On Self Dumps of Secure String API

Sometimes we get crashes with the following stack trace pattern:

0:000> kv 100
ChildEBP RetAddr  Args to Child             
0012cecc 7c91df4a 7c8094fe 00000002 0012cef8 ntdll!KiFastSystemCallRet
0012ced0 7c8094fe 00000002 0012cef8 00000001 ntdll!ZwWaitForMultipleObjects+0xc
0012cf6c 7c80a085 00000002 0012d09c 00000000 kernel32!WaitForMultipleObjectsEx+0x12c
0012cf88 6990763c 00000002 0012d09c 00000000 kernel32!WaitForMultipleObjects+0x18
0012d91c 699082b1 0012f090 00000001 00198312 faultrep!StartDWException+0×5df
0012e990 7c8635d1 0012f090 00000001 00000000 faultrep!ReportFault+0×533
0012f030 78138a09 0012f090 00000022 c000000d kernel32!UnhandledExceptionFilter+0×587
0012f368 781443d1 00000000 00000000 00000000 msvcr80!_invoke_watson+0xc4

0012f38c 0040b02f 0012f538 00000104 004f80a0 msvcr80!strcat_s+0×29
WARNING: Stack unwind information not available. Following frames may be wrong.
0012f39c 0012f538 00000104 00430848 0012f538 Application+0xb020

0:000> .exptr 0012f090

----- Exception record at 0012f040:
ExceptionAddress: 781443d1 (msvcr80!strcat_s+0x00000029)
   ExceptionCode: c000000d
  ExceptionFlags: 00000000
NumberParameters: 0

----- Context record at 0012f098:
eax=f2c4dacf ebx=00000000 ecx=00000002 edx=7c91e514 esi=00000022 edi=00000000
eip=781443d1 esp=0012f36c ebp=004f7658 iopl=0 nv up ei ng nz na pe nc
cs=001b ss=0023 ds=0023 es=0023 fs=003b gs=0000 efl=00000286
781443d1 83c414          add     esp,14h

0:000> !error c000000d
Error code: (NTSTATUS) 0xc000000d (3221225485) - An invalid parameter was passed to a service or function.

We clearly see that the crash involved strcat_s but we don’t see any invalid instruction or access violation call. The ADD instruction is perfectly valid above. However, if we disassemble EIP backwards we would see the call to _invalid_parameter function and it looks like it has a name association with Dr. Watson:

0:000> ub 781443d1
781443c4 5e              pop     esi
781443c5 8930            mov     dword ptr [eax],esi
781443c7 53              push    ebx
781443c8 53              push    ebx
781443c9 53              push    ebx
781443ca 53              push    ebx
781443cb 53              push    ebx
781443cc e89f46ffff      call    msvcr80!_invalid_parameter (78138a70)

0:000> uf 78138a70
Flow analysis was incomplete, some code may be missing
78138945 55              push    ebp
78138946 8dac2458fdffff  lea     ebp,[esp-2A8h]
7813894d 81ec28030000    sub     esp,328h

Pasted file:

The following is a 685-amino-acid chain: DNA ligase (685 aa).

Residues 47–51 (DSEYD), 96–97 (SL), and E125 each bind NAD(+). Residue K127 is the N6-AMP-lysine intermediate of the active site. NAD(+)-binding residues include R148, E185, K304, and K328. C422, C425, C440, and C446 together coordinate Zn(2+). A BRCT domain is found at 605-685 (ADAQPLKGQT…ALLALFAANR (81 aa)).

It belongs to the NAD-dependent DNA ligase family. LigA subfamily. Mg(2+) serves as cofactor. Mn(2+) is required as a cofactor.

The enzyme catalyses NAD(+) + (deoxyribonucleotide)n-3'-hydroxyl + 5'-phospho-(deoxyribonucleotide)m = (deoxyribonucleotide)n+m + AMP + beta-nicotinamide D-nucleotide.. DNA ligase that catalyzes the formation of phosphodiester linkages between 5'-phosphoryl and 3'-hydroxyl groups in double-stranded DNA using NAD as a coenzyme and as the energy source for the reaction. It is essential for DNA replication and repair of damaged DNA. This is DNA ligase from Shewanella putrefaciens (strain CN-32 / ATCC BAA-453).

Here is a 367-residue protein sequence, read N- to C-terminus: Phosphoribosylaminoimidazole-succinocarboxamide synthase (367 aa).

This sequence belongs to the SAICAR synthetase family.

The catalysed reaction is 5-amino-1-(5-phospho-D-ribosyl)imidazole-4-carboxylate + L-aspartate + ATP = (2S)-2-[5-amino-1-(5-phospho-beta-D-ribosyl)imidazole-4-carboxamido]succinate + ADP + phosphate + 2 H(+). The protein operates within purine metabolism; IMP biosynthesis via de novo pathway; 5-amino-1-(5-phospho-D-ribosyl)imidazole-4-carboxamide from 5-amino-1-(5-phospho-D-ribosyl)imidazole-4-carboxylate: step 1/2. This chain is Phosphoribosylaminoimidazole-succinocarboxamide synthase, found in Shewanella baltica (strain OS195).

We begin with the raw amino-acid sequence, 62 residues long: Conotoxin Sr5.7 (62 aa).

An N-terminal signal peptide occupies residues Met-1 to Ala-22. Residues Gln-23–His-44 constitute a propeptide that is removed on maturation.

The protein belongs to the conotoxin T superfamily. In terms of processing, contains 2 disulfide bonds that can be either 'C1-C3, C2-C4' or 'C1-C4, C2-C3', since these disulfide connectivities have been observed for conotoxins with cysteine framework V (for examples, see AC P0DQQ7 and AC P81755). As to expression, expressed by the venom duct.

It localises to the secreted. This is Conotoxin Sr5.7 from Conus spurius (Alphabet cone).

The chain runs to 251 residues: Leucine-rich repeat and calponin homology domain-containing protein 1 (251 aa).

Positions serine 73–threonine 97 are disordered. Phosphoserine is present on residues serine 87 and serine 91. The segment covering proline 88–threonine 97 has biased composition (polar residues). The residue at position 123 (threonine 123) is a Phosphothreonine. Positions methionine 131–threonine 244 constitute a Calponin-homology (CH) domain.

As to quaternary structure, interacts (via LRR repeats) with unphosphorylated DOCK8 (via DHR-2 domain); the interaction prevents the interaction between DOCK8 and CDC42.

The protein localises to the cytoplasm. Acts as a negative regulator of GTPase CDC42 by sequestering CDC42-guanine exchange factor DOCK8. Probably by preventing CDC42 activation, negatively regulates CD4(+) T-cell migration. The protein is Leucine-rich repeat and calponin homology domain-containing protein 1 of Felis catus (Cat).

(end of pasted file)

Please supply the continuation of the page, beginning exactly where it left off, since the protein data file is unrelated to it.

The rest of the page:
78138a70 55              push    ebp
78138a71 8bec            mov     ebp,esp
78138a73 ff3528401c78    push    dword ptr [msvcr80!__pInvalidArgHandler (781c4028)]
78138a79 e85ba1ffff      call    msvcr80!_decode_pointer (78132bd9)
78138a7e 85c0            test    eax,eax
78138a80 59              pop     ecx
78138a81 7403            je      msvcr80!_invalid_parameter+0×16 (78138a86)

78138a83 5d              pop     ebp
78138a84 ffe0            jmp     eax

78138a86 6a02            push    2
78138a88 e806330000      call    msvcr80!_crt_debugger_hook (7813bd93)
78138a8d 59              pop     ecx
78138a8e 5d              pop     ebp
78138a8f e9b1feffff      jmp     msvcr80!_invoke_watson (78138945)

According to MSDN documentation, _s secure functions by default use a postmortem debugger mechanism:

Secure-enhanced CRT parameter validation

So we have something that is similar to Self-Dump pattern here. The same parameter checking is seen in the case of C++ STL exceptions. In case of custom unhandled exception filters not resorting to WER faulrep.dll other stacks can show process termination, for example, with wcscpy_s:

0:000> kL 100
ChildEBP RetAddr 
0111cb64 7c947c39 ntdll!KiFastSystemCallRet
0111cb68 7c80202b ntdll!ZwTerminateProcess+0xc
0111cb78 78138a2b kernel32!TerminateProcess+0×20
0111ceb4 78144ba1 MSVCR80!_invoke_watson+0xe6

0111ced8 67dbb47d MSVCR80!wcscpy_s+0×29
0111cf00 67dbc93b Application!CopyName+0×5d

Here the specified size of the destination buffer was smaller than the size of source NULL-terminated strings, which was a good thing anyway: old strcpy or strcat function would definitely caused buffer overflow effects. Now we have a nice side effect too, the dump is saved, ready for a postmortem analysis and subsequent code improvement.

- Dmitry Vostokov @ DumpAnalysis.org -

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